As per the standard practice, India's external debt statistics for the quarters ending March and June are released by the Reserve Bank of India with a lag of one quarter and those for the quarters ending September and December by the Ministry of Finance, Government of India. The external debt data as at end-March 2017 in rupees and US dollars as well as revised data for earlier quarters are set out in Statements 1 and 2, respectively. The major developments relating to India’s external debt as at end-March 2017 are presented below.
At end-March 2017, India’s external debt witnessed a decline of 2.7 per cent over its level at end-March 2016, primarily on account of a decline in Non-resident Indian (NRI) deposits and commercial borrowings. The decline in the magnitude of external debt was partly due to valuation loss resulting from the depreciation of the US dollar vis-à-vis the Indian rupee.
The external debt to GDP ratio stood at 20.2 per cent as at end-March 2017, lower than its level of 23.5 per cent at end-March 2016.
Major highlights pertaining to India’s external debt as at end-March 2017 are presented below:
- Valuation loss due to depreciation of the US dollar vis-à-vis the Indian rupee was placed at US$ 1.5 billion. Excluding the valuation effect, the decline in external debt would have been US$ 14.6 billion instead of US$ 13.1 billion as at end-March 2017 over the level at end-March 2016.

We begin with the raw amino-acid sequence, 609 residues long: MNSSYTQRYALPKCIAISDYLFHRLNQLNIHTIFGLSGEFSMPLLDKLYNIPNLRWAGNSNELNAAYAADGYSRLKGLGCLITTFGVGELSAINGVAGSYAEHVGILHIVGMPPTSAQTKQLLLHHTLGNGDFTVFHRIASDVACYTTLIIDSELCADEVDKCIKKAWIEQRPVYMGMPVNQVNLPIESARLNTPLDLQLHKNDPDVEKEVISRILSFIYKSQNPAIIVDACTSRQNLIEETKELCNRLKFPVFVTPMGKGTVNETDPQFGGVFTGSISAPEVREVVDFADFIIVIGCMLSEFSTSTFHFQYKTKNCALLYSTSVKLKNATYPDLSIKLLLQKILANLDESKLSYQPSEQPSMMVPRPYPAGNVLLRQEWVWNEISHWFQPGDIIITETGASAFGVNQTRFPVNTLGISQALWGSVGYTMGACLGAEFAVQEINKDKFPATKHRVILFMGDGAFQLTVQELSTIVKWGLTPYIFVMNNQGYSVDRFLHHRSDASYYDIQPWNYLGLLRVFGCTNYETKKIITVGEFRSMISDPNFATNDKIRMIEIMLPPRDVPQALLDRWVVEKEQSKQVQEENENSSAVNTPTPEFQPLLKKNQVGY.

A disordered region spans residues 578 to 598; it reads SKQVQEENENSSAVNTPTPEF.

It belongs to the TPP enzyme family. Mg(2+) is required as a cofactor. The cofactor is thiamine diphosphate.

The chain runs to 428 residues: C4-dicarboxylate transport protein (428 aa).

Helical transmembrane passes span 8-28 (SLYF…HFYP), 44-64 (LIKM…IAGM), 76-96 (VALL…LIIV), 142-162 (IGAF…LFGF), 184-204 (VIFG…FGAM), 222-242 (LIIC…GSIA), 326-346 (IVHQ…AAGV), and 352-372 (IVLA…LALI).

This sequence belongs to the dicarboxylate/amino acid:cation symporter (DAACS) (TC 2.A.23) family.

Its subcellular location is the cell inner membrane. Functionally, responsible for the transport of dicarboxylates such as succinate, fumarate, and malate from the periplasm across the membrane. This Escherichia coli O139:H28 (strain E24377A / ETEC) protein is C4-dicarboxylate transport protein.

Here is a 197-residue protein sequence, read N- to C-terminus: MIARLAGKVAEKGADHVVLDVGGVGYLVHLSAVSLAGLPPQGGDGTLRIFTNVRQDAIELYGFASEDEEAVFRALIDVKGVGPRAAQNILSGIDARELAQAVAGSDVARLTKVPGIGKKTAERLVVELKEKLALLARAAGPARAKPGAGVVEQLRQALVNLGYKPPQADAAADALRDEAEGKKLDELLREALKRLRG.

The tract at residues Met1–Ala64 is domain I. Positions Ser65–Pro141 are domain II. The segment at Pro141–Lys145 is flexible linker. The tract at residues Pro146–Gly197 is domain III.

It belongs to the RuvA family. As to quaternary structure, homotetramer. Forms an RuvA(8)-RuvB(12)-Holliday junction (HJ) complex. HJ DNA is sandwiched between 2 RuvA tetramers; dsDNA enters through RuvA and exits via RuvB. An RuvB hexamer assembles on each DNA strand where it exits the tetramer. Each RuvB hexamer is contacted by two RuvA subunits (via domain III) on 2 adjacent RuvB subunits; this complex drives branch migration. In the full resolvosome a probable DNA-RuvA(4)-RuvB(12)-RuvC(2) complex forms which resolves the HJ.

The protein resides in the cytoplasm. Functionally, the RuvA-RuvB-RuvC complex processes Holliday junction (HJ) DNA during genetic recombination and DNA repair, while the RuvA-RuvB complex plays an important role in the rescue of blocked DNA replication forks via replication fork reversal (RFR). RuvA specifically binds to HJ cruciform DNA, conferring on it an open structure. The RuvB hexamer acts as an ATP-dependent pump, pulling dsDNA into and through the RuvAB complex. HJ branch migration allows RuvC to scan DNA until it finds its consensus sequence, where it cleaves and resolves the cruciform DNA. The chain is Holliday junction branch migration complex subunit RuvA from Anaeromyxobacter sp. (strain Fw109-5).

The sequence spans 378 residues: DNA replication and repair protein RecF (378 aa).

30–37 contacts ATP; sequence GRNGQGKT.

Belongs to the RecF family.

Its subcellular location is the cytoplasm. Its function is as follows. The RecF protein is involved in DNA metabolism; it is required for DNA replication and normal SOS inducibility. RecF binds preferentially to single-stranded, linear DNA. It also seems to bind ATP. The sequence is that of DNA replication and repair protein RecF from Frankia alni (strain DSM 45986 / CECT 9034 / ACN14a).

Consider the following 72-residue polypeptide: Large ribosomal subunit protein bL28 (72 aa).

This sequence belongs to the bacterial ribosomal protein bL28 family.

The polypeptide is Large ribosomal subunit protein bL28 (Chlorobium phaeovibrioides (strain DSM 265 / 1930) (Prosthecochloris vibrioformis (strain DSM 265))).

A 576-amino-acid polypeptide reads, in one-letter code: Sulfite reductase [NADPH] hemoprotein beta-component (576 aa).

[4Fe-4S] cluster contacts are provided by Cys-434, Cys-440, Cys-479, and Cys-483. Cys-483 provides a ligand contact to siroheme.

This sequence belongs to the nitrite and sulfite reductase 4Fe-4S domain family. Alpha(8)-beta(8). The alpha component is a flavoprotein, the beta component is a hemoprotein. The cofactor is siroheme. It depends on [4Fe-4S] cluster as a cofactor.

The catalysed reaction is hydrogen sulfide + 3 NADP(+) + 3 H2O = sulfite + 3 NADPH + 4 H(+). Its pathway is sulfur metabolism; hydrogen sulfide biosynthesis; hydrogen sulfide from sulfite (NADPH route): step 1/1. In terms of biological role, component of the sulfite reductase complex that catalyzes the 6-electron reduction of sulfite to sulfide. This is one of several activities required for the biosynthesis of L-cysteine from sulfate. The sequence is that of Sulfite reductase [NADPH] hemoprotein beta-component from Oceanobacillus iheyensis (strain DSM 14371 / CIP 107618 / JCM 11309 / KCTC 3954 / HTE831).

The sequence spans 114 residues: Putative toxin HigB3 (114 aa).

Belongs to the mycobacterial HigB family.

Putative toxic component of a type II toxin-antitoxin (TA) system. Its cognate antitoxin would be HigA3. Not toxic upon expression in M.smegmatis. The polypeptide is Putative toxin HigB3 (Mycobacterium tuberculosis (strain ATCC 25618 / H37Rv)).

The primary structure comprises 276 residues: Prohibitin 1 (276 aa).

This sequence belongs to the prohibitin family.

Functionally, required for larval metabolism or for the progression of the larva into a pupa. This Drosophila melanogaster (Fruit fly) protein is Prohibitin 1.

- Commercial borrowings continued to be the largest component of external debt with a share of 36.7 per cent, followed by NRI deposits (24.8 per cent) and short-term trade credit (18.3 per cent).
- At end-March 2017, long-term debt was placed at US$ 383.9 billion, recording a decline of US$ 17.7 billion over its level at end-March 2016.
- The share of long-term debt in total external debt as at end-March 2017 was 81.4 per cent, lower than 82.8 per cent at end-March 2016.
- The share of short-term debt (original maturity) in total external debt increased to 18.6 per cent at end-March 2017 from 17.2 per cent at end-March 2016. The ratio of short-term debt (original maturity) to foreign exchange reserves increased to 23.8 per cent as at end-March 2017 (23.1 per cent at end-March 2016).
- On a residual maturity basis, short-term debt constituted 41.5 per cent of total external debt at end-March 2017 (42.7 per cent at end-March 2016) and stood at 52.9 per cent of total foreign exchange reserves (57.4 per cent at end-March 2016) (Table 2).
- US dollar denominated debt continued to be the largest component of India’s external debt with a share of 52.1 per cent as at end-March 2017, followed by the Indian rupee (33.6 per cent), SDR (5.8 per cent), Japanese yen (4.6 per cent) and Euro (2.9 per cent).
- The borrower classification shows that the outstanding debt of the Government increased; however, non-Government debt declined at end-March 2017 (Table 3).
TABLES 1, 2, 3 & 4 ARE AVAILABLE HERE - LINK